ROGERS CITY - Elementary students have made their contribution to a landmark honoring 100 years of limestone quarrying at Calcite.
Third- through fifth-graders in Rogers City Elementary School colored 120 tiles for a landmark to be built in Lakeside Park, Anne Belanger said. They did so under the direction of Guy Adamec, a ceramics instructor at Flint Institute of Arts, as well as four retired art teachers. Each student drew something representative of operations at the limestone quarry that has played such a huge role in the city's past and present.
"Some of the kids started back in lumbering days, one young boy painted logs," she said. "They covered the entire scope of 100 years. Some did freighters, some did big front-end loaders."
Some students went even farther, all the way back to the Devonian era, Belanger said. A few painted fossils left behind from the warm-water sea that covered the area 350 million years ago. One girl painted a fish that swam the waters in that era.
"It was just unbelievable," she said.
To give the students inspiration, they were taken on a tour of the quarry and shown "A Century in Stone," a documentary highlighting the quarry's history, Adamec said.
"A popular thing was the freighters, especially the Carl D. Bradley," he said. "One boy said, 'My grandpa was on that, he died on that boat.' So it's real to them."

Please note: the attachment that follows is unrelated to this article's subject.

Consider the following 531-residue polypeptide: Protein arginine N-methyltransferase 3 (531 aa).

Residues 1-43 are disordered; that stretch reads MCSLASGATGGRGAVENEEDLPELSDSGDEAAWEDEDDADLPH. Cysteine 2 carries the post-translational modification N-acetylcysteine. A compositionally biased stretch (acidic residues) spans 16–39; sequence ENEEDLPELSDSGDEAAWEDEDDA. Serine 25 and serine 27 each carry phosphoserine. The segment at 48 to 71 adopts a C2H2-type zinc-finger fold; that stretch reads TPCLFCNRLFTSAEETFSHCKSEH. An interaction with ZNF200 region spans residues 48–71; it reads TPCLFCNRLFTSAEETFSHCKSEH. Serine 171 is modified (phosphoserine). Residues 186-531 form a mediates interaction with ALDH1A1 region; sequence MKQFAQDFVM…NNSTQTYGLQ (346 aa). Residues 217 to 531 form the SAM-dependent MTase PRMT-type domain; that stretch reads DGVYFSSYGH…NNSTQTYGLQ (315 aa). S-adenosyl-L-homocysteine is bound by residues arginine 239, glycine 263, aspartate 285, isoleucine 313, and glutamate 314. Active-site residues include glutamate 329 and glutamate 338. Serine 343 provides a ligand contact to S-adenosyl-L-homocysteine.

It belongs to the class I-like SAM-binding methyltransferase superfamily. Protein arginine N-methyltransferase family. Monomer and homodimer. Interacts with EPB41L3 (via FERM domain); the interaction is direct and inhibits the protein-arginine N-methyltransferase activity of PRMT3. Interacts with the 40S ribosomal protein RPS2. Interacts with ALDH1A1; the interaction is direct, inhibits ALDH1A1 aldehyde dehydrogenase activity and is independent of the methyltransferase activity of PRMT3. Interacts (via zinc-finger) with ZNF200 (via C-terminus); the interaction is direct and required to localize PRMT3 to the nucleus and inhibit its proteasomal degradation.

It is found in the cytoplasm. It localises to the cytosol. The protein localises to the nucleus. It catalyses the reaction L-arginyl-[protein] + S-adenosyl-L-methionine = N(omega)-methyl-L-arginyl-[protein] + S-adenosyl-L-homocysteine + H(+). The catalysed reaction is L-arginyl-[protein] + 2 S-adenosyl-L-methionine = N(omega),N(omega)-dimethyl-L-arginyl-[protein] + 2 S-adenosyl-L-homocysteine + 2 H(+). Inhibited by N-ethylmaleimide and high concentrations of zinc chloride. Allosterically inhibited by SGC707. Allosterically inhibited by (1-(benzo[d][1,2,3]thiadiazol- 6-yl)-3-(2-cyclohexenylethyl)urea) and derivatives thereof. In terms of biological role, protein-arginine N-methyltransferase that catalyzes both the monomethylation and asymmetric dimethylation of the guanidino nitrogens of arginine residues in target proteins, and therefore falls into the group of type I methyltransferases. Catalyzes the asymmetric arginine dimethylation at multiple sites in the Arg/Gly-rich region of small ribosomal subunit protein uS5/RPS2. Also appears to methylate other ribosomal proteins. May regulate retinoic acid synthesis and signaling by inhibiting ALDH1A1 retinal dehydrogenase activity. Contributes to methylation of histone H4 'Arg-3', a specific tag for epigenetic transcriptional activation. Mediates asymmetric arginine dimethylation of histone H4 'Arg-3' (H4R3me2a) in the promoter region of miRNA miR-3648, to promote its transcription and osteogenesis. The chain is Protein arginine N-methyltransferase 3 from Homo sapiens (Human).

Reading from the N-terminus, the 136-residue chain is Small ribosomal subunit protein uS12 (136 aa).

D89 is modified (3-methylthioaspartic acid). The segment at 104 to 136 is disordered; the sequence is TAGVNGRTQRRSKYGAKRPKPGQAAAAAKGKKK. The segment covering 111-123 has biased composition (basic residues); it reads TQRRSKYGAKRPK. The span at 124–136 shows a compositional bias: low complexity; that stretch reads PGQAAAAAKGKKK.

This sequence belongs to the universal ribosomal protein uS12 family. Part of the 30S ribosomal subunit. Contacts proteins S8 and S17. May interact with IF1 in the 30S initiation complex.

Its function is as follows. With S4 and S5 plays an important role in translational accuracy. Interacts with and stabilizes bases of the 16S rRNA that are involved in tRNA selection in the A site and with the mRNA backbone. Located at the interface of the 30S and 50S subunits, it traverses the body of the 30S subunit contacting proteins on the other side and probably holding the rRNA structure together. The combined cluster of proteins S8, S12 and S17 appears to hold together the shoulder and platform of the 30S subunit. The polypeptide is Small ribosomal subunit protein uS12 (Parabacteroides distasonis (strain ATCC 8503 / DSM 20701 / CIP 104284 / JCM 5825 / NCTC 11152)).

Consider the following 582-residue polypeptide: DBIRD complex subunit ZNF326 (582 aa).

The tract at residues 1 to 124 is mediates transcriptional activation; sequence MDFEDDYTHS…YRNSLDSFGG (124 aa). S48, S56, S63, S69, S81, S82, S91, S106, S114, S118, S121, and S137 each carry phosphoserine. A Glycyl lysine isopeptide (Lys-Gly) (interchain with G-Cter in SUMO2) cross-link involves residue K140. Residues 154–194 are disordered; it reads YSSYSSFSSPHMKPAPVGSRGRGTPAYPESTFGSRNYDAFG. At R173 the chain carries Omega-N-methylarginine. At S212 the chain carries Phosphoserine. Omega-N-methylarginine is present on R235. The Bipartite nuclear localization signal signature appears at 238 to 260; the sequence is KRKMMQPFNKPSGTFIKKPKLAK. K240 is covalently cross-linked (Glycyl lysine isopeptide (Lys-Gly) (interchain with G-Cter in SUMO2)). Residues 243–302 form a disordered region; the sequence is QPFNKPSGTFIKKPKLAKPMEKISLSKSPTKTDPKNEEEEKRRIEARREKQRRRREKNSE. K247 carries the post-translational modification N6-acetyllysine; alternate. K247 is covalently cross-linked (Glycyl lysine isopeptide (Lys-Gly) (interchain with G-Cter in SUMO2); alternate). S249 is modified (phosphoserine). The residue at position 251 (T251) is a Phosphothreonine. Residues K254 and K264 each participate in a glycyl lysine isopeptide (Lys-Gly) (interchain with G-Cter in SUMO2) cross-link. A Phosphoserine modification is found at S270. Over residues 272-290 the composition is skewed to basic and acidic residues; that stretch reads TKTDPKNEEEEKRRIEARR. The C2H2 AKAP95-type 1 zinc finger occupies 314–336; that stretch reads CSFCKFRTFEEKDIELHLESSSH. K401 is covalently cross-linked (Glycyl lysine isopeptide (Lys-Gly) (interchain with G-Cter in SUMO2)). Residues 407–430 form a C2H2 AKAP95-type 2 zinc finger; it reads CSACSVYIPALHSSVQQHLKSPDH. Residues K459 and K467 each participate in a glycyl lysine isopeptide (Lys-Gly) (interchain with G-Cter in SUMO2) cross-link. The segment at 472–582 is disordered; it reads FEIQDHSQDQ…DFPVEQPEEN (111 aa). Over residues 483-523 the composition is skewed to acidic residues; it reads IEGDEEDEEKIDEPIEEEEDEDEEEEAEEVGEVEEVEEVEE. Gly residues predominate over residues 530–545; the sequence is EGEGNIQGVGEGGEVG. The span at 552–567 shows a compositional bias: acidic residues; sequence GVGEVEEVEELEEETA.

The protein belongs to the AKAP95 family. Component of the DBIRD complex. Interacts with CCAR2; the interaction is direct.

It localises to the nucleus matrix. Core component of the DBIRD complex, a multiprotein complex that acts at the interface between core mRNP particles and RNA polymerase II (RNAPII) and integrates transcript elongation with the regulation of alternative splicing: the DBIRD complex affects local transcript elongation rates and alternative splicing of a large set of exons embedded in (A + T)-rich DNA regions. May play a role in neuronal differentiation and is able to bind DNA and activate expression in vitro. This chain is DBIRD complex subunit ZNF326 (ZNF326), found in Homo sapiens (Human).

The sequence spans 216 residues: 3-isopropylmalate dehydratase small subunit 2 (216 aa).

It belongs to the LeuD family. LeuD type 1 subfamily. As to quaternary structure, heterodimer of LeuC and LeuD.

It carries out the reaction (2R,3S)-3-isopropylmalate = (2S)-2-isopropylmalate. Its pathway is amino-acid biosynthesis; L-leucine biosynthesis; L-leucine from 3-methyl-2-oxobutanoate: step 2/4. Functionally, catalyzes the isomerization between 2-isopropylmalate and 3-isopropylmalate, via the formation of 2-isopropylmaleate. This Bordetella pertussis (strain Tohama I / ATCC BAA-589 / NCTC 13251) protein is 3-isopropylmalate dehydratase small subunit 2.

The tiles will be an integral part of the landmark, which is set to consist of a central wall with two wing walls branching out from it, Adamec said. The tiles will be set into the wall, and since it'll be exposed to the harsh elements, he'll do a high-temperature firing of the tiles. Now, the city will build footings for the wall, and the project should be completed by July.
Involving the students was important not only because it involves more of the community in this project, but because so many of them are connected to the quarry or the freighters that ship the limestone, Adamec said. When he asked the students if they knew someone who worked at the quarry or on the freighters, all but a few raised their hands.
It also gave them a chance to make a lasting impact on the project, Adamec said.
"The kids got to sign their names on their tile," he said. "I told them, 'You'll be able to bring your parents to see your names on the wall, and you'll be able to take your kids ... so you need to do a good job. And the kids take it pretty seriously."
The project is also in need of donations from the public, Belanger said. Anyone interested can contact her at the Presque Isle District Library in Rogers City at 734-2477.